From the second her short program begins, the watch will be on to see whether this is the old Wagner—the one who glided to national championships in 2012 and 2013.
Or will it be the Wagner who crumbled at this year's nationals, falling twice during her free skate with an Olympic berth on the line?
If Wagner's shoulders are slumped as she makes her first appearance in Sochi, it perhaps will be because she feels the weight of Mirai Nagasu upon them.
Nagasu is the skater who was left out in the cold after nationals, when Wagner was named to the U.S. team by a panel of U.S. Figure Skating Association officials despite finishing fourth.
Nagasu's long program at nationals was mistake-free and earned her a third-place finish behind champion Gracie Gold and runner-up Polina Edmunds. Traditionally, figure skaters punch their tickets to the Games by finishing in the top three at nationals, but the panel ruled that Wagner's "body of work" over the last few years was enough to counter her sloppy performance.
Wagner is very fortunate her sport has that flexibility in its Olympic formula. Many sports have do-or-die U.S. Olympic trials, where there's no margin for error. Swimming is particularly ruthless, with only the top two finishers at the trials moving on to the Games, even if the poor soul in third place is a world-record holder who was beaten by the razor-thin margin of .01 of a second.
Overlooked by the USFSA panel was Nagasu's body of work. She demonstrated her Olympic mettle emphatically four years ago, finishing fourth in Vancouver.
Wagner was absent from those 2010 Olympics because of a long-program fall that doomed her at nationals.
NBC commentator Scott Hamilton, a 1984 gold medalist in figure skating, said he thought Wagner's failure to make the 2010 Olympic team still weighed on her at this year's nationals. Asked on air which female skater had the most pressure on her, Hamilton quickly responded, "Ashley, definitely Ashley... Because this is history now. It's being so good for so long, and not being able to break through."
It's worth noting that even when Wagner won her 2013 U.S. title, she had two falls in her free skate. But even though she has a history of wilting under that pressure, it's wise that the U.S. team is giving her this chance.
Skating the short program in the team competition gives Wagner the opportunity to clean her slate. A personal Zamboni, if you will, that could wipe away any demons haunting her from nationals and get her head straight for the ladies' individual competition that starts Feb. 20.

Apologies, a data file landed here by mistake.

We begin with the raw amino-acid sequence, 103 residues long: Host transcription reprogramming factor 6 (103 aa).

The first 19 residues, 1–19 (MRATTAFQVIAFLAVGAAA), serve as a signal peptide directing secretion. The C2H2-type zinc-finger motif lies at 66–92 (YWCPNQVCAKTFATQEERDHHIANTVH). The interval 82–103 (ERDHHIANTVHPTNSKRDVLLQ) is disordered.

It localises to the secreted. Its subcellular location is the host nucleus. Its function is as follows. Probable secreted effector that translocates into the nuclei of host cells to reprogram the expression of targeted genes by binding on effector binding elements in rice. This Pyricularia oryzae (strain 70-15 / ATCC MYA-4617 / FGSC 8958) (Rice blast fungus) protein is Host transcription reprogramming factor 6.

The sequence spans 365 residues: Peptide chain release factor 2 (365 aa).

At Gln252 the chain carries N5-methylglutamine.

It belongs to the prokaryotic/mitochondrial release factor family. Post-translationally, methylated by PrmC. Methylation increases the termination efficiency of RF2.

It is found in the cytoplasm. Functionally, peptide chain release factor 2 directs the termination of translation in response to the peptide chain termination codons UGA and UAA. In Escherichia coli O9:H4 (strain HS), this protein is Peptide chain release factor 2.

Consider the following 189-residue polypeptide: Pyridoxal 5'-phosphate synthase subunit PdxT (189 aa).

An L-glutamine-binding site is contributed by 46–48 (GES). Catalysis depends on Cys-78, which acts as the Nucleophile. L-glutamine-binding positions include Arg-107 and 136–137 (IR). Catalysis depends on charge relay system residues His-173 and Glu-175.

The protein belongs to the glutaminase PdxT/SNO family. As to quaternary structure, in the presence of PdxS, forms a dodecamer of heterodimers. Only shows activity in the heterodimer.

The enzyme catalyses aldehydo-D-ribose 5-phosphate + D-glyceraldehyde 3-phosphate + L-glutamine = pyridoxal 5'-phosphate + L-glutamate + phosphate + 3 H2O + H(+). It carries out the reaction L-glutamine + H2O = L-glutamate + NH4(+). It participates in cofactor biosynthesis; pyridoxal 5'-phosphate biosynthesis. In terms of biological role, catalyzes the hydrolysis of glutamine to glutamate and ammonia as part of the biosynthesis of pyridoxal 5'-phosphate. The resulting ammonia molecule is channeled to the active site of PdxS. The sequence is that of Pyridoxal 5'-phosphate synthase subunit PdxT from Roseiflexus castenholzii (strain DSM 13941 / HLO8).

Wagner's body of work is indeed impressive, and it needs to be remembered that her fifth-place finish at last year's World Championships was a significant factor in the U.S. qualifying for three berths in the ladies' competition at this Olympics, instead of the two it had in 2010.
Nagasu has been amazingly gracious in the wake of having her exquisite performance at last month's nationals ignored by the panel.
The 20-year-old wrote on Facebook that not being selected "was devastating" and "I remain confused" by the USFSA decision, but added, "My Olympic journey does not end here. I will continue to work hard, to train and grow and improve as a skater and realize my dream of once again representing the United States at an Olympic Games."
She also had this message, which should ease Wagner's burden:
"Most importantly, I want to wish Gracie, Polina, Ashley and the rest of the U.S. Team the best of luck at the 2014 Olympic Games. Representing your country at the Olympics is one of the biggest honors and best experiences in an athlete’s life, and I hope they all do well and have a great time. I will be watching and cheering them on."
Wagner readily acknowledges that Nagasu's magnanimous attitude has given her an emotional boost.
"Mirai has been absolutely incredible," Wagner told Matt Lauer on NBC's Today show on Tuesday. "She and I have been friends for quite some time now, and she texted me and we've been in touch after nationals, and she just said, 'You know what, you deserve to be on this team. I'm cheering you on, good luck.' So to have that support has been everything for me."
But that doesn't mean the issue is dead. It will instantly rekindle if Wagner falters on Sunday, and this time, it damages not only her individual Olympic prospects, but also her team's quest for a medal.
Figure skating is perhaps the most judgmental sport there is. Skaters ostensibly are graded solely on their ability to cleanly land jumps and make high-RPM spins, but anyone who has been around the sport knows that good looks also come into play, as do the choices of costumes and music. The sport often has more gossip than an issue of People, and can be as catty as any episode of Housewives.
Wagner knows that as well as anyone, and also knows that any bobble on Sunday could set off a chorus of "Mirai wouldn't have missed that jump."
That's the thought that could creep into Wagner's head this weekend. Whether she can put it aside may well determine whether she leaves the ice joyously or more depressed than ever.
Tom Weir has covered eight Winter Olympics for USA Today. You can follow him on Twitter @TomWeirSports